Mostly just the one rate for most work here, however do have a lower rate for strictly maintenance services, a  higher rate for Diagnostic only, and I apply a highter rate to extended warranty contract work to cover the extra paper work and haggling.

  • acoliajja

    May 16, 2016 at 8:27 pm

       I would not be able to run my shop with a staggered labor rate . Not without replacing my techs . I have 2 A level techs on flat rate at $31.50 an hour . I do not see how I can currently compete with the dealers either 

  • hartcoauto

    May 16, 2016 at 8:33 pm

    There seems to be a lot of good points made on how much to charge per hour but does everyone follow the labor guides to the tee I’m looking for something that would be fair to my customers and my shop, diagnostic being the hardest to up with ie the equipment we have to buy has to be in the price any help would be appreciated

  • acoliajja

    May 16, 2016 at 10:01 pm

    I have been in the auto repair industry for nearly 30 years . In recent years I am not a fan of Alldata labor times at all . For the most part I think it cheats the average technician . Dealer techs can beat the clock but only because they work on the same makes and models all day .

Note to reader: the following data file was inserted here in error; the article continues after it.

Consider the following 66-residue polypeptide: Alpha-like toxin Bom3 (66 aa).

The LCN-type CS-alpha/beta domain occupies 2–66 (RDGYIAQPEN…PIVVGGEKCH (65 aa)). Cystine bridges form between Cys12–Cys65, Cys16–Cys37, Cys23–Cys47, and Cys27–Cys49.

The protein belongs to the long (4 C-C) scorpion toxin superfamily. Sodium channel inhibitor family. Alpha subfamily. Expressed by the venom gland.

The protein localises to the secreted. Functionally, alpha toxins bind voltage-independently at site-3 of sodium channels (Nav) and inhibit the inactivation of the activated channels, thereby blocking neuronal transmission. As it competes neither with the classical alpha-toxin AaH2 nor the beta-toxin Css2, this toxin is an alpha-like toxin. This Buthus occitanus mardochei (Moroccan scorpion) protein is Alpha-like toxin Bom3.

• Randy Pickering

    May 17, 2016 at 3:52 pm

    I agree with our assumption on the new dealership model.  I have noticed service prices between the dealers and us is more price competitive. I agree with staggering shop labor rates.  We use a $33hr for lof’s, $63hr for tire rotation, $75hr for tire mnt/dsmnt, $99 for diagnostics and maintenance services (flushes), $114hr repair with a labor matrix. I did this mainly to be more price competitive on shop-able services.  We are still more expensive than dealers and franchise operations, and I’m ok with that.  On the diagnostics, I wanted to be able to get the vehicle in using a lighter diagnostic charge.  We also do use our General Service tech to help control cost on services.